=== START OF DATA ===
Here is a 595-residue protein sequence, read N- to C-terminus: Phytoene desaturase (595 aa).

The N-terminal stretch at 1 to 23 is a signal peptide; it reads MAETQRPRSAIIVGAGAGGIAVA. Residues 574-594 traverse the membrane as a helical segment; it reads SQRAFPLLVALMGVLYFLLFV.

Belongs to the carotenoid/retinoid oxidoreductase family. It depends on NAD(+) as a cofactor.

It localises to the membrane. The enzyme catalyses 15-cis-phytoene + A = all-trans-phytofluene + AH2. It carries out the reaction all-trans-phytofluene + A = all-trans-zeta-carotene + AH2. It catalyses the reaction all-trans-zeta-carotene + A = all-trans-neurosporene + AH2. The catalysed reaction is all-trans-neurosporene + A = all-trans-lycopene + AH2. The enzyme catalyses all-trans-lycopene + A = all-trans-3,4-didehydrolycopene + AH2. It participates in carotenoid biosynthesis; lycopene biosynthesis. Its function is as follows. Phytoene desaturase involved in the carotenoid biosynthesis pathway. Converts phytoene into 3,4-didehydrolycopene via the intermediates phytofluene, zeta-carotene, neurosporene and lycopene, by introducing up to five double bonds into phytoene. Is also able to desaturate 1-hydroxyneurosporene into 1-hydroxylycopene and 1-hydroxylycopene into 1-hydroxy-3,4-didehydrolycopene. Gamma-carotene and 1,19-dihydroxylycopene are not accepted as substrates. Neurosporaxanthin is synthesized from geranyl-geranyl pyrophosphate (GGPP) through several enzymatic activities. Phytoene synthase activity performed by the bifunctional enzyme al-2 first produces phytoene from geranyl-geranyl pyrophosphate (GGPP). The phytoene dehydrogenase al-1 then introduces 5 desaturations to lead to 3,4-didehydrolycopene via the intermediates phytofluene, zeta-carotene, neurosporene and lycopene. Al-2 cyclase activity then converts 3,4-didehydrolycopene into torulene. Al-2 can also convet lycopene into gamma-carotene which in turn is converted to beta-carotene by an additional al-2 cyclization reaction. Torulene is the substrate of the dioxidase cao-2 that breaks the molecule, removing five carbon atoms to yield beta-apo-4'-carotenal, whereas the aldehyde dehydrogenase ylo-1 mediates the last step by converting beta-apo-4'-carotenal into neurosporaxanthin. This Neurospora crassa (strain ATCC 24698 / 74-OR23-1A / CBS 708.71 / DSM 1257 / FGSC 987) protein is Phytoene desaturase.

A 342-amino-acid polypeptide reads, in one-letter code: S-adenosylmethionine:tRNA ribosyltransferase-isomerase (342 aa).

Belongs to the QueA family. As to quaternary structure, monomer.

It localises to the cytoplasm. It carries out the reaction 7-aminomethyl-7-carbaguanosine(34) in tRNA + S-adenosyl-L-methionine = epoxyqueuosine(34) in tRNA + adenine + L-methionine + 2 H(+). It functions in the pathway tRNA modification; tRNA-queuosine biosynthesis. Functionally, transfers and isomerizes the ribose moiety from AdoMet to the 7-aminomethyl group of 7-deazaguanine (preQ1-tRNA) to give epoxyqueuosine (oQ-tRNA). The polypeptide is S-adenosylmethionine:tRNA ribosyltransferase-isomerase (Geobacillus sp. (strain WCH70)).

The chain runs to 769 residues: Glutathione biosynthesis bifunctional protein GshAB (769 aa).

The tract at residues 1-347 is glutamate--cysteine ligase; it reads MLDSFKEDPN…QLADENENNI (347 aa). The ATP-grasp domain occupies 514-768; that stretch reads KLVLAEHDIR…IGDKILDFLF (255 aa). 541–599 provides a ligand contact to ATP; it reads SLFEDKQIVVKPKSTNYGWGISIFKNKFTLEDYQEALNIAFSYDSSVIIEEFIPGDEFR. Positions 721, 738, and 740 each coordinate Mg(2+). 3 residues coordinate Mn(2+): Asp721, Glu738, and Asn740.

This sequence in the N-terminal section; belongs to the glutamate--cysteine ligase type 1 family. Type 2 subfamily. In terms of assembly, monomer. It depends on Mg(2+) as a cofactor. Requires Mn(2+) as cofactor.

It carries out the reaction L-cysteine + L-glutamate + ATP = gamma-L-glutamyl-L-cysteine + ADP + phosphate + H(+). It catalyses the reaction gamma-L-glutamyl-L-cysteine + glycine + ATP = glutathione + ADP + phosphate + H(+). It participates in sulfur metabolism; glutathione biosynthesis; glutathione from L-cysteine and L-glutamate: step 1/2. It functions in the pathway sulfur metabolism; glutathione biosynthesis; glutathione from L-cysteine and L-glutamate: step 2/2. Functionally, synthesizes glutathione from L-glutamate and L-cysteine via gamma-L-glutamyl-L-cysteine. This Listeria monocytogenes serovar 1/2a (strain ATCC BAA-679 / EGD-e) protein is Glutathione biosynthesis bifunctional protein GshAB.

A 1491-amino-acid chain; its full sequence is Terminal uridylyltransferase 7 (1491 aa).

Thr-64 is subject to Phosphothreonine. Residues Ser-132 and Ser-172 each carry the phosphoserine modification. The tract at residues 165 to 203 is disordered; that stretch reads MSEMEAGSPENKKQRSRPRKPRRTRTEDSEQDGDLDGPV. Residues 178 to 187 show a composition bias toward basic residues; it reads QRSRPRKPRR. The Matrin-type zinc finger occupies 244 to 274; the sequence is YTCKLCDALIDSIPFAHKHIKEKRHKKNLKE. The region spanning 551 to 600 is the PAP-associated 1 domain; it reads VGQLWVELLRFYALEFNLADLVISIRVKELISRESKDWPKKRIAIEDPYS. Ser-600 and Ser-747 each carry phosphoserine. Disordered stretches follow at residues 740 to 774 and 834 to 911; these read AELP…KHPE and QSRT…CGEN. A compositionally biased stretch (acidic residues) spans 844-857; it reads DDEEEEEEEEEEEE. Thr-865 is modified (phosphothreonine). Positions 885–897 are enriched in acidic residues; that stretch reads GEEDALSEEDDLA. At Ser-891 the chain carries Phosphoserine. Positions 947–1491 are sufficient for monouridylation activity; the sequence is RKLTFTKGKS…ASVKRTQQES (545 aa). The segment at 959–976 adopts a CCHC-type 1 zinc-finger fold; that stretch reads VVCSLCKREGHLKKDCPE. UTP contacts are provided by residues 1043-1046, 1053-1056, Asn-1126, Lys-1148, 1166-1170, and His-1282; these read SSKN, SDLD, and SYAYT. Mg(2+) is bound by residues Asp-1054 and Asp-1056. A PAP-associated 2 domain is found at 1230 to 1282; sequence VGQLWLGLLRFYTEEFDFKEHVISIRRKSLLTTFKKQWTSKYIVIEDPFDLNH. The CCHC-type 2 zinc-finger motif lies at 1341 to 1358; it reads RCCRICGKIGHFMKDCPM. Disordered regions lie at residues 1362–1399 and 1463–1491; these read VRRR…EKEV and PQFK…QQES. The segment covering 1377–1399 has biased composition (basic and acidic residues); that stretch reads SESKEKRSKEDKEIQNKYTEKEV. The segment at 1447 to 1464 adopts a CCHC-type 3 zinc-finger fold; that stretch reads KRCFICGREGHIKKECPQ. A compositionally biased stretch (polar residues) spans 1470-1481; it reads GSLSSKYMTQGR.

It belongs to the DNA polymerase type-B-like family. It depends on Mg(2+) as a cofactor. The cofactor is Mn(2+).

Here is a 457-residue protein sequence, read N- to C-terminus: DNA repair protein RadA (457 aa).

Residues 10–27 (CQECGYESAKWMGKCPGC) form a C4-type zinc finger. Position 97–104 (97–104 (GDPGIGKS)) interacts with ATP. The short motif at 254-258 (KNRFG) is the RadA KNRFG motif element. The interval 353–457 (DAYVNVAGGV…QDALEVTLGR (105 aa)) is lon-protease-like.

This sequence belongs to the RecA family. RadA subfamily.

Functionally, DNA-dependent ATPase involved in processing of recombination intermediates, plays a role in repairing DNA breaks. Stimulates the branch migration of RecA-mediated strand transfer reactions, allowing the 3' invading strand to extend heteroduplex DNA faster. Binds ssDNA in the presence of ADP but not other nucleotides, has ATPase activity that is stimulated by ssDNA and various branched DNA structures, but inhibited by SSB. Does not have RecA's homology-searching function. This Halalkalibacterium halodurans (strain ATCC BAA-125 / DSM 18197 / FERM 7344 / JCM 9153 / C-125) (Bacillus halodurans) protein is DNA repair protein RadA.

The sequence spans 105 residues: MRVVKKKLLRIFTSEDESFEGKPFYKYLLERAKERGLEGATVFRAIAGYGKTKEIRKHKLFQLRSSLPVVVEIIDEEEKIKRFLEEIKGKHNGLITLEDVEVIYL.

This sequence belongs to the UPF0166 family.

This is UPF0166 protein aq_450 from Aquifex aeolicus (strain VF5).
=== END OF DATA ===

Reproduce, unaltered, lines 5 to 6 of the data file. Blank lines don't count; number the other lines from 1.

A 342-amino-acid polypeptide reads, in one-letter code: S-adenosylmethionine:tRNA ribosyltransferase-isomerase (342 aa).

Belongs to the QueA family. As to quaternary structure, monomer.